Rural landscapes are presently undergoing a process of functional segregation which threatens to overcome all attempts at local decision making, inhibiting attempts at a transition to sustainability. The homogeneous wheat belts of North America and Europe, the plantations of postcolonial Africa, South East Asia and South America and the urban sprawl around our megacities are examples of this global tendency. The segregation trend has had a long history in Europe and has traditionally been balanced by the establishment of nature protection zones, designed to conserve valuable landscape resources by protecting them from exploitation. This has led to a problematic separation of our landscapes into A and B landscapes, or even landscapes and non-landscapes, where landscapes are protected areas with a high priority concerning protection and ecological management, and non-landscapes are all of the other areas of Europe, in which environmental management increasingly conforms to the principles of liberal economy.
Based on a national study of privately owned largeholder manorial estates in Denmark including a detailed case study conducted in one of the survey areas, we conclude that transition to landscape sustainability is held back by two main inhibitors, which currently makes it a necessity for rural agency to act unsustainably: (1) The global liberalized legal system which supports individual private ownership to land and thus restrains large scale decision making at a spatial scale to match the ecological problems at hand; and (2) The global agri-industrial growth and competition regime, which demands a mounting one-sided focus on establishing competitive economies of scale in rural landscapes.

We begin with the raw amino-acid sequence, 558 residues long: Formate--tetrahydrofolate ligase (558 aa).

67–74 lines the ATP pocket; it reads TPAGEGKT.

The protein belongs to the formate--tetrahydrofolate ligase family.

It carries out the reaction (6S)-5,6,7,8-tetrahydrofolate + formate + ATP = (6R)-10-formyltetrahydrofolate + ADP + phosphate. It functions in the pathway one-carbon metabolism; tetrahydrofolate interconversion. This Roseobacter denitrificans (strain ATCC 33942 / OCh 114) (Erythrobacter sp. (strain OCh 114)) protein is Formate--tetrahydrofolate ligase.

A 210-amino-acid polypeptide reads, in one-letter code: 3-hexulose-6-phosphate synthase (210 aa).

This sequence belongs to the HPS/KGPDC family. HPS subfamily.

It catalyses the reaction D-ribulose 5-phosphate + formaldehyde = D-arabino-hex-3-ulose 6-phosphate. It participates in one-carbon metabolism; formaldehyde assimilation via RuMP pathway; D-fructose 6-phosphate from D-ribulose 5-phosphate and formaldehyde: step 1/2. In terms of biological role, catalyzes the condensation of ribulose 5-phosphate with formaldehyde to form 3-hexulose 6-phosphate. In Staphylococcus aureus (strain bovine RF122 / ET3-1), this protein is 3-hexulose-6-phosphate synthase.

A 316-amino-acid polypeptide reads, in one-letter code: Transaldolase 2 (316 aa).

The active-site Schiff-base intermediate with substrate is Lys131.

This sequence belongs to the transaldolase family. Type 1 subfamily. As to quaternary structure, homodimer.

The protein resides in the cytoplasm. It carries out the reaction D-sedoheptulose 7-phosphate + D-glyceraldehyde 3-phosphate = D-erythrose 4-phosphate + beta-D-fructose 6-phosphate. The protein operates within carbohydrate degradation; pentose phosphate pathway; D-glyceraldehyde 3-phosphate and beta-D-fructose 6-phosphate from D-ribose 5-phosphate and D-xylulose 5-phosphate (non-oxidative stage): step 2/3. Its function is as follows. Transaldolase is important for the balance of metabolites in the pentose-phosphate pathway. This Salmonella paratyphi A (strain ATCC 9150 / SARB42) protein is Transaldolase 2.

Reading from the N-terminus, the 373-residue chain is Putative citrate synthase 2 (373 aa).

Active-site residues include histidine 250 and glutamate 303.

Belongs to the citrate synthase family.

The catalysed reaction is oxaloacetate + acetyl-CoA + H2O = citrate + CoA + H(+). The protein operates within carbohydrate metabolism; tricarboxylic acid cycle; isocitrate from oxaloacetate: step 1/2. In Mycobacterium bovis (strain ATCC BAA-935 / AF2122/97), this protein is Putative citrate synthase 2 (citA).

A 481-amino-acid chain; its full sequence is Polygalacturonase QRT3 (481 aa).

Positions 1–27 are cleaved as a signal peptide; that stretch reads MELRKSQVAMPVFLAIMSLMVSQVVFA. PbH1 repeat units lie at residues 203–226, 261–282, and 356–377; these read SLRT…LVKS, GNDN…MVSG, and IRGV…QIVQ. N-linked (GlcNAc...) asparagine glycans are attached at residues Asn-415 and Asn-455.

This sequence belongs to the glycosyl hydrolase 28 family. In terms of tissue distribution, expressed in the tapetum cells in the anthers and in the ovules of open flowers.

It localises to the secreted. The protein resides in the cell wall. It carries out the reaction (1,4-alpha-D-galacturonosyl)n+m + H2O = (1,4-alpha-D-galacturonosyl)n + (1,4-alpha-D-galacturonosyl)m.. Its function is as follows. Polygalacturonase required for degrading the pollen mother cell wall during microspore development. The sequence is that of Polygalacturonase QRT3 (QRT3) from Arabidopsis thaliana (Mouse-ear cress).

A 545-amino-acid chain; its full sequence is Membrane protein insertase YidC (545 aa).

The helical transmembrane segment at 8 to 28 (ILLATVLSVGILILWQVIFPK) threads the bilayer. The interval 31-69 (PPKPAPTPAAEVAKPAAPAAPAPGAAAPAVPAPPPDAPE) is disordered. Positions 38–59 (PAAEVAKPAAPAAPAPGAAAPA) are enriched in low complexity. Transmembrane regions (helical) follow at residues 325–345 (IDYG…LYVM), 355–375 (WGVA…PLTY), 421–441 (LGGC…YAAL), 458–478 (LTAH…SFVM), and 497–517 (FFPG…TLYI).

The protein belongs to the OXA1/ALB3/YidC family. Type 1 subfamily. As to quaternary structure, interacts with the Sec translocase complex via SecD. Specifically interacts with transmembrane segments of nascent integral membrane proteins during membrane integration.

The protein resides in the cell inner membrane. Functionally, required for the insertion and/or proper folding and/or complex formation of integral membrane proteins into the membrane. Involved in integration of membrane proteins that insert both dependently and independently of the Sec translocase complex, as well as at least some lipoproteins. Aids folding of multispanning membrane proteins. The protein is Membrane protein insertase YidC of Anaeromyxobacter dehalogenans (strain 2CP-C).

Our results indicate that in areas where these two regimes of rural governance are repressed by other land use drivers, a transition to sustainability may become possible. This is the case in the privately owned manor landscapes, which are examples of an integrated land use strategy which has developed over centuries, made possible through stabile ownership conditions and a diversification of production activities. These landscapes integrate nature protection, agriculture, settlement and recreation in complex structures of management. They could serve as an example for future sustainable landscape planning at a larger scale, supported by regional regulation. The European Landscape Convention (ELC) supports such an alternative avenue of development, and can be considered a vision for more integrated types of landscape planning and management also outside protected areas (ELC 2000). The ELC highlights the common right to the landscape for all its inhabitants, and as such provides a singularly European approach to landscape planning which should be attempted at a larger scale on public lands in order to mitigate the democratically as well as ecologically dangerous influence of large scale agricultural capitalism.
|Title of host publication||The 8th World Congress of the International Association for Landscape Ecology (IALE). Proceedings : Landscape ecology for sustainable environment and culture|
|Number of pages||2|
|Place of Publication||Beijing, China|
|Publication date||Aug 2011|
|Publication status||Published - Aug 2011|
|Event||The 8th Wolrd Congress of the International Association for Landscape Ecology: Landscape Ecology for Sustainable Environment and Culture - China National Convention Center (CNCC), Beijing, China|
Duration: 18 Aug 2011 → 23 Aug 2011
Conference number: 8
|Conference||The 8th Wolrd Congress of the International Association for Landscape Ecology|
|Location||China National Convention Center (CNCC)|
|Period||18/08/2011 → 23/08/2011|